Federal direct loans, whether subsidized or unsubsidized, are most often your best bet as they offer more competitive interest rates, are better protected, and have more flexible repayment options like income-based repayment plans and student loan forgiveness.
Why can’t you just take out all federal loans and call it a day? The borrowing limit usually forces students and their families to obtain additional loans to cover the cost of college. Loans are capped at $5,500 for a student’s freshman year and only allow $31,000 in total.
For families that need to take out more than the federal limit, there are a few options to consider. Parents can apply for a Parent PLUS loan, but these loans come at a big cost with a 4.2% origination fee and a 7.08% interest on the loan. For parents with a strong credit score, consider looking into private loans as these may have less steep interest hurdles and can give a better deal.
It can be more difficult for students to obtain private loans due to either a low or lackluster credit score which can increase interest rates significantly adding to the time they are in debt.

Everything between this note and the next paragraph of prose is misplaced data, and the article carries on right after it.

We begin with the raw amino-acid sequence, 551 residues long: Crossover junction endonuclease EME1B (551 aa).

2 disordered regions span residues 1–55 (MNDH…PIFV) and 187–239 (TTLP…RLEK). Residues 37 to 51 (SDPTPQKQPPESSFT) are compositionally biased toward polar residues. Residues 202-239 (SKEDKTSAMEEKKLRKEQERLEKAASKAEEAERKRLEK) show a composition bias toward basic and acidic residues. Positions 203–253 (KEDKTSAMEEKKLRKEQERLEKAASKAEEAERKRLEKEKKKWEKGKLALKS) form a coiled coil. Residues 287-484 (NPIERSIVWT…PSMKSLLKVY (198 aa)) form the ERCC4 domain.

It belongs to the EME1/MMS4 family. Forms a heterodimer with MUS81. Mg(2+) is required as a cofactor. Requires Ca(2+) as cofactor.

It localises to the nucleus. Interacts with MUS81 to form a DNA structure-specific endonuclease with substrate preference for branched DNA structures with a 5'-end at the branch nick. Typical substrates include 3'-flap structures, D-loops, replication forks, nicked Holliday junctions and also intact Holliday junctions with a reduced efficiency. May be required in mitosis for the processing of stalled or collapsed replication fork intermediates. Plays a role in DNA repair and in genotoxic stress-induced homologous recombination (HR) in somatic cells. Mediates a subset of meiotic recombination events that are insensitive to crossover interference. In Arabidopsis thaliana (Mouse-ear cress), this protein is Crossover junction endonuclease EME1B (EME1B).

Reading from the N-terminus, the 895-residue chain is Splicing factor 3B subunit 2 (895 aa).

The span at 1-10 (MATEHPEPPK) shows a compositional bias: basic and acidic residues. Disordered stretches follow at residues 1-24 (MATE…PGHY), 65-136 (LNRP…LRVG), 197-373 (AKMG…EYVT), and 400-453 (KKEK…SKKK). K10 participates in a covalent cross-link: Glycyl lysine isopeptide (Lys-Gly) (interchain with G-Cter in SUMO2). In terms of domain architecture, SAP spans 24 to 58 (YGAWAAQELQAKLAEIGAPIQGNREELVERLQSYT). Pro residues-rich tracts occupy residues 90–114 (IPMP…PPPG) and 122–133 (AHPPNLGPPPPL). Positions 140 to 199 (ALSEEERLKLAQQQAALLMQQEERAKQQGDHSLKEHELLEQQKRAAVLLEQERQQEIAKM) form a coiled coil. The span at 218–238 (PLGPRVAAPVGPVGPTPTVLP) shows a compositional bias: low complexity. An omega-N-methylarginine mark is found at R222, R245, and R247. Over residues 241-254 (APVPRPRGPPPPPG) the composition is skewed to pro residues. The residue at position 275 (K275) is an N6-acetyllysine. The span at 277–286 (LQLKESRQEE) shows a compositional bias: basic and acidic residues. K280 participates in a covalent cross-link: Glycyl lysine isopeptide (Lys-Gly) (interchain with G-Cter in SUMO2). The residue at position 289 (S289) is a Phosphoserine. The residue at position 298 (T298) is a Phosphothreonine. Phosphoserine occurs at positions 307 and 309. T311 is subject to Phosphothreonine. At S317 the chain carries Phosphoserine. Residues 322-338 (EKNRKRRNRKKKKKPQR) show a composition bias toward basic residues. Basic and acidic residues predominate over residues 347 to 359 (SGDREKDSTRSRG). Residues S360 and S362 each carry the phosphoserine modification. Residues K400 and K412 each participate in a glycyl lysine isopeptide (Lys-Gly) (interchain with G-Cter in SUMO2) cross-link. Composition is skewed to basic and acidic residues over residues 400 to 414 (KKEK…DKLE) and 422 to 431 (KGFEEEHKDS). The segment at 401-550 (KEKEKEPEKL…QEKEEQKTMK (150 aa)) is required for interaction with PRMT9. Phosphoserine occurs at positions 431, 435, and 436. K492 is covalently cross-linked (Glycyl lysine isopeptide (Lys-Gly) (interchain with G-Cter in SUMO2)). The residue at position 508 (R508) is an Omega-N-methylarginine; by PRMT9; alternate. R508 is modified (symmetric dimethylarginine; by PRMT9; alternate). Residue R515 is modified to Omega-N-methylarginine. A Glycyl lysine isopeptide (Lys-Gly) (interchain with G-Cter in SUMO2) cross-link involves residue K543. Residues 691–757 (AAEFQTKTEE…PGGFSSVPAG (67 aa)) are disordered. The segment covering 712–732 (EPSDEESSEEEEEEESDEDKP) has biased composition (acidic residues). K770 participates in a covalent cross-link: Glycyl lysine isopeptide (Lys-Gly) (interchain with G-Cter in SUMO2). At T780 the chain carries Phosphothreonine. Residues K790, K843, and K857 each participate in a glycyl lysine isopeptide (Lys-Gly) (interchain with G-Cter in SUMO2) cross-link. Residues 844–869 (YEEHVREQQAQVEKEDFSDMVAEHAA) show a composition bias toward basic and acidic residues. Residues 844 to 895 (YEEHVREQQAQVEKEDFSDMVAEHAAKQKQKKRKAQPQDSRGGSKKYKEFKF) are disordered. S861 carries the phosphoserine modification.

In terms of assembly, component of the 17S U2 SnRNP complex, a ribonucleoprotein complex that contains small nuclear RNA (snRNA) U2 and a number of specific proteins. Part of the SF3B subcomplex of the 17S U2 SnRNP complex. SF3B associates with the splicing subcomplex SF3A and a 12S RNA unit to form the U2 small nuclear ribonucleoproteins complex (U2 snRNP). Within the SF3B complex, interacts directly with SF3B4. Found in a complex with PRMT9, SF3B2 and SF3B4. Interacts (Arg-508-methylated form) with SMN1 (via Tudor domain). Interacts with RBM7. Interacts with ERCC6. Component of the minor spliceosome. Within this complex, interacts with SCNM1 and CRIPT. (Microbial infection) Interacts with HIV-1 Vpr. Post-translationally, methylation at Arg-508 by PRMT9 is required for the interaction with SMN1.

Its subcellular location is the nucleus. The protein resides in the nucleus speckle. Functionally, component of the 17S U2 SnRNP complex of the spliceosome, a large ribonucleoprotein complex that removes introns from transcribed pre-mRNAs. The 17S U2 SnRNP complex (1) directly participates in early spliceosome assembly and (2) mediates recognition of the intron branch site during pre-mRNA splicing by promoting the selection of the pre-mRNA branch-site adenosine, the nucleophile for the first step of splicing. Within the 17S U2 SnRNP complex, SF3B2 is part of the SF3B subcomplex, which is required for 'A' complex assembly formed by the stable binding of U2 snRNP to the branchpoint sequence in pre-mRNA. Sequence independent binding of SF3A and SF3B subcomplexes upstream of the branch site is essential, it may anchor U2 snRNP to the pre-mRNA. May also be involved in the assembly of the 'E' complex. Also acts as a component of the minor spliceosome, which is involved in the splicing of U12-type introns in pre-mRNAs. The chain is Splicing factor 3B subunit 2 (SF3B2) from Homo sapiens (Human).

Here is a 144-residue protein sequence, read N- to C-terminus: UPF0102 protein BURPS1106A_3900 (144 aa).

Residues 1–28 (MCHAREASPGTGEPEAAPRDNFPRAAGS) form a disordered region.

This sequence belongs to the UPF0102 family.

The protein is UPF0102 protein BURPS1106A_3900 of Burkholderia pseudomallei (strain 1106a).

Before taking on student debt, it is important to make a plan for paying it off. Extra preparation can ensure a smoother and quicker repayment period.
The first thing you can do is make a plan to borrow less. By keeping up a job both before and during school, you may be able to reduce the amount that you have to borrow. This can be a huge benefit as you start your career and build wealth.
Before borrowing, take a close look at the scholarships and grants your school offers. There are so many scholarship opportunities out there both on a national and local level to help offset the cost of college.
In the quest to borrow less money for college, take a hard look at the type of school you are looking to attend. Public colleges are on average much less expensive than private ones which can save you a significant amount over 4-6 years it takes to finish a traditional bachelor’s degree.